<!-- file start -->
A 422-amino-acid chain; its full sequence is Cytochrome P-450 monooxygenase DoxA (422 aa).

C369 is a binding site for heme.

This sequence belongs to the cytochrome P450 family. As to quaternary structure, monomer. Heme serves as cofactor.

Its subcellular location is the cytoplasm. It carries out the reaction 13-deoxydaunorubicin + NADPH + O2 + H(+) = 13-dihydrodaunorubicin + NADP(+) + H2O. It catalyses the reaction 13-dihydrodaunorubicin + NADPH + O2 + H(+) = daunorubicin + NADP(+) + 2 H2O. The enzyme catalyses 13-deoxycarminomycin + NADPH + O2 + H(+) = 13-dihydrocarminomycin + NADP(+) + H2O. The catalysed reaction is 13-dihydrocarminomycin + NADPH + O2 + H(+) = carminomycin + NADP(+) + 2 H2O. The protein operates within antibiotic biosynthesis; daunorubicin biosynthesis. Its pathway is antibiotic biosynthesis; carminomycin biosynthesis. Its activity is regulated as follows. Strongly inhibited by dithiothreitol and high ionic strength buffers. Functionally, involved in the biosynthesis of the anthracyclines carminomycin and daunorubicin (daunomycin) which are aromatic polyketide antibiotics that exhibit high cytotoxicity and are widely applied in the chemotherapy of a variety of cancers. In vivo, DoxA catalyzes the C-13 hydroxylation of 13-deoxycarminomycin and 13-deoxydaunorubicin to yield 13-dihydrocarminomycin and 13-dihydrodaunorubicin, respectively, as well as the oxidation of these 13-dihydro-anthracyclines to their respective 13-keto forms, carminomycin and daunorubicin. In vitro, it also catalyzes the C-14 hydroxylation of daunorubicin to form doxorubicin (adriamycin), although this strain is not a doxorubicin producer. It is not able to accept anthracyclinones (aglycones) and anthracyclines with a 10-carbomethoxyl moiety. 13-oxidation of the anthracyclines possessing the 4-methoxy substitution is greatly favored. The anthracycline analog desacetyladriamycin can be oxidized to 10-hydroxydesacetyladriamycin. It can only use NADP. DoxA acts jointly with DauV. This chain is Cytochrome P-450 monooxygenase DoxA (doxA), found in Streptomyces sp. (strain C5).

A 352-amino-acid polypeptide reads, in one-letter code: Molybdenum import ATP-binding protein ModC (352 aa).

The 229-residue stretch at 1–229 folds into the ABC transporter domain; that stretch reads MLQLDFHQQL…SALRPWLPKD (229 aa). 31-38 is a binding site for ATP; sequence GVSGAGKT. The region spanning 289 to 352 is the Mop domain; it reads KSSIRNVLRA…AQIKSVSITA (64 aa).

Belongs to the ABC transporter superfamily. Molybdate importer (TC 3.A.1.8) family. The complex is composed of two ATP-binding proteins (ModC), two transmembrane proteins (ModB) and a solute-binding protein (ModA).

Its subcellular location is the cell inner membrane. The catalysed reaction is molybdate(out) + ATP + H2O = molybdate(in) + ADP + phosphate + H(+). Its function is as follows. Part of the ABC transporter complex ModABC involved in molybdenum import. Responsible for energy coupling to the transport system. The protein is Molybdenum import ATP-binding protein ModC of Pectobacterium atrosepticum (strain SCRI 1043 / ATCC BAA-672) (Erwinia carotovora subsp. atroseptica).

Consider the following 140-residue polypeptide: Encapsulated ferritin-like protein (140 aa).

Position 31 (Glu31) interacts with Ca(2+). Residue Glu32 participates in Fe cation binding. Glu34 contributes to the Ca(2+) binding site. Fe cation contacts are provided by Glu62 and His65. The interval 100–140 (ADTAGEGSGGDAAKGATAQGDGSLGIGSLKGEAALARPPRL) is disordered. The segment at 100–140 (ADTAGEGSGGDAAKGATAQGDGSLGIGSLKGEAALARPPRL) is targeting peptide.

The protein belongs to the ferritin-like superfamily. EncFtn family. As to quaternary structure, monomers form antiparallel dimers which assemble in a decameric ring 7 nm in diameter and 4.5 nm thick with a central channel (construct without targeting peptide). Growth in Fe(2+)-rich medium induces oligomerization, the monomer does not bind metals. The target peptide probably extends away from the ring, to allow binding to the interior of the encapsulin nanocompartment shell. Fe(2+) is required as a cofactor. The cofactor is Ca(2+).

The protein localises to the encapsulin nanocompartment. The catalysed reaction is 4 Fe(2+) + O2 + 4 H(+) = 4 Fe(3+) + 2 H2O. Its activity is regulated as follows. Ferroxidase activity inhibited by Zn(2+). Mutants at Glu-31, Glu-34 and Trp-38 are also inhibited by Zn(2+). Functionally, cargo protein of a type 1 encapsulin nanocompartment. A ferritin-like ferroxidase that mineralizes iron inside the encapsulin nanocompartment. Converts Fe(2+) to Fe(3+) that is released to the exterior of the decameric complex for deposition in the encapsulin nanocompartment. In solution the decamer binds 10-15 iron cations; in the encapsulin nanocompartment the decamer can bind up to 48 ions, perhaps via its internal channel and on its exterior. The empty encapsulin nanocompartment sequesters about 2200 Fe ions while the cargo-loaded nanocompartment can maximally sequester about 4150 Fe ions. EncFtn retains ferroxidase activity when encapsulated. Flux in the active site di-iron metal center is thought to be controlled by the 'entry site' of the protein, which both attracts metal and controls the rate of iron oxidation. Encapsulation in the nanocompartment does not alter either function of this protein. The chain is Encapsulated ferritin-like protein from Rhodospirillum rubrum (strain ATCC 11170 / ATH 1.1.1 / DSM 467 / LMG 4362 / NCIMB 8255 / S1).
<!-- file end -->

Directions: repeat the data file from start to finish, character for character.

A 422-amino-acid chain; its full sequence is Cytochrome P-450 monooxygenase DoxA (422 aa).

C369 is a binding site for heme.

This sequence belongs to the cytochrome P450 family. As to quaternary structure, monomer. Heme serves as cofactor.

Its subcellular location is the cytoplasm. It carries out the reaction 13-deoxydaunorubicin + NADPH + O2 + H(+) = 13-dihydrodaunorubicin + NADP(+) + H2O. It catalyses the reaction 13-dihydrodaunorubicin + NADPH + O2 + H(+) = daunorubicin + NADP(+) + 2 H2O. The enzyme catalyses 13-deoxycarminomycin + NADPH + O2 + H(+) = 13-dihydrocarminomycin + NADP(+) + H2O. The catalysed reaction is 13-dihydrocarminomycin + NADPH + O2 + H(+) = carminomycin + NADP(+) + 2 H2O. The protein operates within antibiotic biosynthesis; daunorubicin biosynthesis. Its pathway is antibiotic biosynthesis; carminomycin biosynthesis. Its activity is regulated as follows. Strongly inhibited by dithiothreitol and high ionic strength buffers. Functionally, involved in the biosynthesis of the anthracyclines carminomycin and daunorubicin (daunomycin) which are aromatic polyketide antibiotics that exhibit high cytotoxicity and are widely applied in the chemotherapy of a variety of cancers. In vivo, DoxA catalyzes the C-13 hydroxylation of 13-deoxycarminomycin and 13-deoxydaunorubicin to yield 13-dihydrocarminomycin and 13-dihydrodaunorubicin, respectively, as well as the oxidation of these 13-dihydro-anthracyclines to their respective 13-keto forms, carminomycin and daunorubicin. In vitro, it also catalyzes the C-14 hydroxylation of daunorubicin to form doxorubicin (adriamycin), although this strain is not a doxorubicin producer. It is not able to accept anthracyclinones (aglycones) and anthracyclines with a 10-carbomethoxyl moiety. 13-oxidation of the anthracyclines possessing the 4-methoxy substitution is greatly favored. The anthracycline analog desacetyladriamycin can be oxidized to 10-hydroxydesacetyladriamycin. It can only use NADP. DoxA acts jointly with DauV. This chain is Cytochrome P-450 monooxygenase DoxA (doxA), found in Streptomyces sp. (strain C5).

A 352-amino-acid polypeptide reads, in one-letter code: Molybdenum import ATP-binding protein ModC (352 aa).

The 229-residue stretch at 1–229 folds into the ABC transporter domain; that stretch reads MLQLDFHQQL…SALRPWLPKD (229 aa). 31-38 is a binding site for ATP; sequence GVSGAGKT. The region spanning 289 to 352 is the Mop domain; it reads KSSIRNVLRA…AQIKSVSITA (64 aa).

Belongs to the ABC transporter superfamily. Molybdate importer (TC 3.A.1.8) family. The complex is composed of two ATP-binding proteins (ModC), two transmembrane proteins (ModB) and a solute-binding protein (ModA).

Its subcellular location is the cell inner membrane. The catalysed reaction is molybdate(out) + ATP + H2O = molybdate(in) + ADP + phosphate + H(+). Its function is as follows. Part of the ABC transporter complex ModABC involved in molybdenum import. Responsible for energy coupling to the transport system. The protein is Molybdenum import ATP-binding protein ModC of Pectobacterium atrosepticum (strain SCRI 1043 / ATCC BAA-672) (Erwinia carotovora subsp. atroseptica).

Consider the following 140-residue polypeptide: Encapsulated ferritin-like protein (140 aa).

Position 31 (Glu31) interacts with Ca(2+). Residue Glu32 participates in Fe cation binding. Glu34 contributes to the Ca(2+) binding site. Fe cation contacts are provided by Glu62 and His65. The interval 100–140 (ADTAGEGSGGDAAKGATAQGDGSLGIGSLKGEAALARPPRL) is disordered. The segment at 100–140 (ADTAGEGSGGDAAKGATAQGDGSLGIGSLKGEAALARPPRL) is targeting peptide.

The protein belongs to the ferritin-like superfamily. EncFtn family. As to quaternary structure, monomers form antiparallel dimers which assemble in a decameric ring 7 nm in diameter and 4.5 nm thick with a central channel (construct without targeting peptide). Growth in Fe(2+)-rich medium induces oligomerization, the monomer does not bind metals. The target peptide probably extends away from the ring, to allow binding to the interior of the encapsulin nanocompartment shell. Fe(2+) is required as a cofactor. The cofactor is Ca(2+).

The protein localises to the encapsulin nanocompartment. The catalysed reaction is 4 Fe(2+) + O2 + 4 H(+) = 4 Fe(3+) + 2 H2O. Its activity is regulated as follows. Ferroxidase activity inhibited by Zn(2+). Mutants at Glu-31, Glu-34 and Trp-38 are also inhibited by Zn(2+). Functionally, cargo protein of a type 1 encapsulin nanocompartment. A ferritin-like ferroxidase that mineralizes iron inside the encapsulin nanocompartment. Converts Fe(2+) to Fe(3+) that is released to the exterior of the decameric complex for deposition in the encapsulin nanocompartment. In solution the decamer binds 10-15 iron cations; in the encapsulin nanocompartment the decamer can bind up to 48 ions, perhaps via its internal channel and on its exterior. The empty encapsulin nanocompartment sequesters about 2200 Fe ions while the cargo-loaded nanocompartment can maximally sequester about 4150 Fe ions. EncFtn retains ferroxidase activity when encapsulated. Flux in the active site di-iron metal center is thought to be controlled by the 'entry site' of the protein, which both attracts metal and controls the rate of iron oxidation. Encapsulation in the nanocompartment does not alter either function of this protein. The chain is Encapsulated ferritin-like protein from Rhodospirillum rubrum (strain ATCC 11170 / ATH 1.1.1 / DSM 467 / LMG 4362 / NCIMB 8255 / S1).